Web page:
Thinking about VB.NET? Save your money!


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Thread: Thinking about VB.NET? Save your money!

  1. #1
    Rick Golek Guest

    Thinking about VB.NET? Save your money!

    I only wanted something to learn and evaluate VB.Net and didn't want to
    spend a bundle on the whole VS.Net Pro. I could care less about C# and C++.
    So I tried looking on the MS web site to see which edition, but there's
    almost no information there on the Standard edition. They make it seem like
    Standard is just an individual language subset of VS.Net Pro:

    "Visual Studio .NET is available in four editions: Professional,
    Enterprise Developer, Enterprise Architect, and Academic.
    The core languages included with Visual Studio - Visual Basic
    .NET, Visual C++ .NET, and Visual C# .NET - are each
    also offered in separate standard editions."

    I only wanted VB so that was fine with me.

    I went to Staples and found it on the shelf. The back of the box seemed to
    confirm that all the features I wanted to know about were there, like the
    upgrade wizard and creating controls, etc. so I grabbed it. After I got it
    home and read closer, though, I found out the features listed on the back of
    the box are just what I could have if I bought Professional instead (!!!).
    More of Microsoft infamous marketing.

    Missing features in VB.Not Standard over Professional (from list on back of
    box, may be more!):
    Mobile Web Forms
    Visual XML Designer
    Visual Database tools
    Server Explorer
    VB6 Upgrade Wizard
    Ability to create controls, class libraries, services
    Crystal Reports
    VS Macros Editor, Explorer and Recorder

    Add to that all the things VB.NET can't do that VB6 did, and there's really
    have nothing left. Maybe use Standard to create simple ASP.Net pages, but
    that's about all it's good for. I got much more from the free java ide I
    downloaded from Sun's site.

    At first I laughed at the ".NOT'ers" saying how VB was dead (how naive I
    was) but now I have that little tingling feeling down the spine about it. Is
    this another way Microsoft's is trying to force VB users into C#? You can't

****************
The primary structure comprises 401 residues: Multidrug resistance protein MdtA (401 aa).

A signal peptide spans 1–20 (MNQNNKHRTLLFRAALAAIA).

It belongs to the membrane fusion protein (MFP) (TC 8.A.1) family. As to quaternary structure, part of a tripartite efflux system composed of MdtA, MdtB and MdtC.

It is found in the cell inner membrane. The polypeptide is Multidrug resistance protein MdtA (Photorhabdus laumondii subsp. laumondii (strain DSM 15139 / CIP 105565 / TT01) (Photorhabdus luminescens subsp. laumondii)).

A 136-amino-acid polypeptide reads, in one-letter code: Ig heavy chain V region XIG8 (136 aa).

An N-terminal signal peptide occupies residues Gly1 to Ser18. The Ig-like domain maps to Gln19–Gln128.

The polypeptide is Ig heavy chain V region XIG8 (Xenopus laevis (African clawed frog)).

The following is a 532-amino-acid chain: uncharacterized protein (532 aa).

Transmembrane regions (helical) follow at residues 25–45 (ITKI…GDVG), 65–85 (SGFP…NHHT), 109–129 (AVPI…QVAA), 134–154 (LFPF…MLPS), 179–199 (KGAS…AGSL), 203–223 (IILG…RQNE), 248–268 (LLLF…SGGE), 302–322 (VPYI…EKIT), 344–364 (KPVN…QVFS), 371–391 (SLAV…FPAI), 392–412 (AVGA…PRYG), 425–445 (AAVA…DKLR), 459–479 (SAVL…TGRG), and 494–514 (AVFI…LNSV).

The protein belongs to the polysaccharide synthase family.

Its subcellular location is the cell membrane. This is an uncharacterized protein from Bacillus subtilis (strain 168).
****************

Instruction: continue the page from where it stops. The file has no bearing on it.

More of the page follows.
buy VB.NET in any usable form without getting C# forced upon you? It may be
    true that VB is on the way out.






  2. #2
    William Schnitzer, MCSD Guest

    Re: Thinking about VB.NET? Save your money!


    There are a bunch of posts to the newsgroups about this. I think that it is
    time for Microsoft to post a specific clarification of this issue on their
    site (in addition to the "Standard Edition Features" page).

    I would guess that Microsoft's angle on this would be that there is more
    of a blur between the specific languages in .Net then there was in previous
    VS versions with the advent of the Common Language Runtime, so there is no
    reason in their mindset to own a truly "Professional" edition of any of the
    individual tools. For example, the Visual Interdev elements are not even
    considered separate tools in VS .Net.

    Therefore they are marketing the Standard Editions as Learning Editions and
    nothing more.

    The VS upgrade is going for a little under $500 and if you were smart enough
    to save your box from VS6 there is $300 rebate available. Either way the
    price is not too prohibitive IMHO.


    "Rick Golek" <jeep@comparkREMOVETHIS.com> wrote:
    >I only wanted something to learn and evaluate VB.Net and didn't want to
    >spend a bundle on the whole VS.Net Pro. I could care less about C# and C++.
    >So I tried looking on the MS web site to see which edition, but there's